If black was against a rule at some point for daywear, that rule is now dead. Although, according to one quite knowledgeable fashion historian, even in the past, you would occasionally see a very proper Englishman in a flawlessly cut black flannel suit for town. Rare perhaps, but certainly bringing into question whether there was ever a “rule” against the black solid suit. Solid black suits are now commonly seen in almost every profession and the only ones who think it wrong are equivalent to the same pince-nez and spat wearing fellows whom Fred Astaire tapped around in many of his movies.
However, even if the rule against the black solid suit is dead, if it ever existed, does not mean that the black solid suit is sans controversy. Au contraire, the black solid suit is at the absolute epicenter of conjecture. The controversy does seem to cut across generational lines to an extent. It seems that many, older, well dressed men consider the solid black suit to be both _outré _and the realm of the parvenu. To wear a solid black suit, even for the evening, is to their eyes, wrong. Rather than a black solid suit, they consider a darkest charcoal suit the richer choice. The reason? The black suit only looks good on a certain physical type with certain coloration, the high contrast person. Generally, people with dark brown or black hair and medium to light skin complexions (not pale it is important to note) are the ones who look best in black suits, every other physical coloration either gets drained or disappears in too unrelieved a manner with the black solid wool’s ensemble which represents a lack of depth, warmth and humor. Sometimes, this camp admits, a pair of black pants or a black jacket is acceptable for a more modern look at a club, bar or a hip new restaurant, but generally, the black suit is to be avoided. At the other end of the dressing spectrum, the younger minded dressers are promoting black as something their fathers do not like. To the up and coming generation, a black suit stands for counterculture and night life… for youth. We are a generation of trying to live an eternal life of exterior city partying and black is slimming, mysterious, sexy, modern and defensive; all the characteristics that generation X’ers and Ys have decided define them. Thus, we’ve learned to learned to don noir as a protective mantle. But how, you may ask, does this all translate into the black solid suit appearing more and more at the office? Social lifestyle contaminates work lifestyle more than it ever has before. You are what you play. Young men wear black at night, all their idols wear black suits, those older dudes don’t wear them. That’s all the recipe one needs to see the black suit is a way to look professional and still not submit to the Man.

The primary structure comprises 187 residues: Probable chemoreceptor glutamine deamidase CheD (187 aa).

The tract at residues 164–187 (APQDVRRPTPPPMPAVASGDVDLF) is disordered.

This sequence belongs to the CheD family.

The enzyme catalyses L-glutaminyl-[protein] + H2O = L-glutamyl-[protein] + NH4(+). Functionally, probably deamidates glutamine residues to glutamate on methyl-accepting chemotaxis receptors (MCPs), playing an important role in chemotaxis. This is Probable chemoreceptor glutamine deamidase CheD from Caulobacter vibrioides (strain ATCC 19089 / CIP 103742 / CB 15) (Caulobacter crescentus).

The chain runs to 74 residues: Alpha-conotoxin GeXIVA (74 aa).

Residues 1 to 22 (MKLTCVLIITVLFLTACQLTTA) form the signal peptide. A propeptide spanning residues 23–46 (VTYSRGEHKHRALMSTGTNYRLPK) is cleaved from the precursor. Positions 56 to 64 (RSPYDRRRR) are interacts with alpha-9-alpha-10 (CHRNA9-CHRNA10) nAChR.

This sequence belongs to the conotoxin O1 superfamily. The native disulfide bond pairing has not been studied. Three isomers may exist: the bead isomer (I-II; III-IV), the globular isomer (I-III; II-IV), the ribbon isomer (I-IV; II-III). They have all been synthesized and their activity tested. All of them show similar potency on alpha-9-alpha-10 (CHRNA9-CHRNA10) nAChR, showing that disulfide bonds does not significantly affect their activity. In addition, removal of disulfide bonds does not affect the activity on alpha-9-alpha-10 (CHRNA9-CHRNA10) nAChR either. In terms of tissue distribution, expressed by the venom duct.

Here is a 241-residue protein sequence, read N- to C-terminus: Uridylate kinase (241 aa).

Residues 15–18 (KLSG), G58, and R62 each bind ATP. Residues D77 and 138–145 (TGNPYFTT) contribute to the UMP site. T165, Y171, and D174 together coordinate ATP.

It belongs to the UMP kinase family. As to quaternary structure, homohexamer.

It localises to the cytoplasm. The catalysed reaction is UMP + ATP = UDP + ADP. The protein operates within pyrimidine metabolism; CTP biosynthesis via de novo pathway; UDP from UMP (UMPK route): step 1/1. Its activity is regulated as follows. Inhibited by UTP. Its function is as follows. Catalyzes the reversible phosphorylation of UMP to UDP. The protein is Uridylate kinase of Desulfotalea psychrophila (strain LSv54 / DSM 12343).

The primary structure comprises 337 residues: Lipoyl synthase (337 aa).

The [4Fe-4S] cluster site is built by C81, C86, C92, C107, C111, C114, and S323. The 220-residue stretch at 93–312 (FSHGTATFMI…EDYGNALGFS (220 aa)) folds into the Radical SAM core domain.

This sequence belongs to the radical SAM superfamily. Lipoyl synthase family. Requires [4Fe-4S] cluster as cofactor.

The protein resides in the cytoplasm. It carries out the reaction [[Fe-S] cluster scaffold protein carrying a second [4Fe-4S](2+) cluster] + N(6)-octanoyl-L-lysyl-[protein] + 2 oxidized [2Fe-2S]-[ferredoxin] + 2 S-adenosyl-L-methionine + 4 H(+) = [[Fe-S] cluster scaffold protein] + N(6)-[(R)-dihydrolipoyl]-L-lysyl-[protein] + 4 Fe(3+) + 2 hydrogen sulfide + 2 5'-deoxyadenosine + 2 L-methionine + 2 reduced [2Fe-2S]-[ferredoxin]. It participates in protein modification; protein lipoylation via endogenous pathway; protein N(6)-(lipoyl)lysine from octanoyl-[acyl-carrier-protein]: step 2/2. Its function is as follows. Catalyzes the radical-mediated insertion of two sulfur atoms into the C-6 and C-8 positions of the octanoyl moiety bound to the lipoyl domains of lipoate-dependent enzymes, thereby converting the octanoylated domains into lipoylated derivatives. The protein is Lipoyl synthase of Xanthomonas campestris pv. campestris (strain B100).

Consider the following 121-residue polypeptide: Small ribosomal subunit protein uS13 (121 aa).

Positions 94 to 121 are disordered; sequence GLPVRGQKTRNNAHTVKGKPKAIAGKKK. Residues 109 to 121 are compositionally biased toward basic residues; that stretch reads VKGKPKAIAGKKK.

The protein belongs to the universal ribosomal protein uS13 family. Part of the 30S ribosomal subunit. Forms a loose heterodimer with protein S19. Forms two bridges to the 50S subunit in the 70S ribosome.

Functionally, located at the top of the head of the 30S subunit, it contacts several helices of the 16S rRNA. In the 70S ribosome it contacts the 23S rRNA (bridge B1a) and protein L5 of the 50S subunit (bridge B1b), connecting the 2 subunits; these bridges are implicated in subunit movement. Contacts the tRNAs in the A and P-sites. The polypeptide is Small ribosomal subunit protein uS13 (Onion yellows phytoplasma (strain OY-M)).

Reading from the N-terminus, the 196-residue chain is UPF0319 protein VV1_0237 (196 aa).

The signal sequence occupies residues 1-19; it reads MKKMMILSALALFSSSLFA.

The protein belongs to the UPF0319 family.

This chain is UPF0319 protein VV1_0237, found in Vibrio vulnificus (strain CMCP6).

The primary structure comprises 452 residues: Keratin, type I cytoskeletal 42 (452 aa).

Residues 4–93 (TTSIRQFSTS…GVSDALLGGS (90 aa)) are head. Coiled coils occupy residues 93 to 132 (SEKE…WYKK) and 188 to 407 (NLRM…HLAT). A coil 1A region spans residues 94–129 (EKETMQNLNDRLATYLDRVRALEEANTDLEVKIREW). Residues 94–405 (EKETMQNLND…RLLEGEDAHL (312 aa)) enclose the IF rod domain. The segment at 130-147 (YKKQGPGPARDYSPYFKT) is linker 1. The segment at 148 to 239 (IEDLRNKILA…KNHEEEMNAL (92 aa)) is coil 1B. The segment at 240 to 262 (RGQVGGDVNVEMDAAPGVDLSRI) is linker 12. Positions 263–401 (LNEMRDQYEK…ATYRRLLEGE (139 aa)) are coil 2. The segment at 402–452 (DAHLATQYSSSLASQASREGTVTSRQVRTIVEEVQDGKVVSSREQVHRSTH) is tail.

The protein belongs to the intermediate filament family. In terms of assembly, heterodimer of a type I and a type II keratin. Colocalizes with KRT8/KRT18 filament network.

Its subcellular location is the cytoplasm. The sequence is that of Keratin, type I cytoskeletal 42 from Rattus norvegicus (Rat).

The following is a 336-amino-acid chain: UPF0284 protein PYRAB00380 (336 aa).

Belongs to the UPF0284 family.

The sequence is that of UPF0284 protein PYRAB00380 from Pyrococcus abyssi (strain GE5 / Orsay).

Now let me make one thing absolutely clear. I do not own a single solid black suit for day wear. To be honest, I think there are so many more interesting choices that it has never occurred to me. I have black suits with patterns on them (window panes, bird’s eyes and chalk stripes) in white or in “hot” colors like alternating white and orange pinstripes. For after hours stepping out downtown style, I have two black suits and an assortment of black jackets. However I need to confess that I do have a predilection for midnight blue solid suits. I feel midnight blue with something black underneath covering my torso makes a tres sophistique contrast. Why? It is a faux pas for women to mix navy (or midnight blue) and black in their dressing. However, in spite of this female rule, it is such an interesting and rich combination that it creates something a little different and, at the same time, something 100% male. Female influences have made themselves so felt in American and Italian male style as of late that I thought it as well for us to reclaim a toehold for ourselves. I come clean about not wearing black suits for daywear because I admit that the solid black suit is making inroads for daywear in spite of how I might feel about it as a choice (that is, not a negative but rather an uninteresting neutral) and that it is a symbol of my generation for going out in the evening to that hot new club, or bar or to wear while entertaining that girl you finally asked out to that trendy restaurant with the candlelit tables on those balmy spring evenings in the city. Sometimes trends and acceptability are not about what we like but about what is. For now, the black suit is us, old but new, what our great grandfathers wore and our fathers eschewed. Old but new, just as the term “hipster” has reappeared in the lingo, the solid black suit separates us from our fathers, and may yet from our sons.courtsey of www.filmnoirbuff.com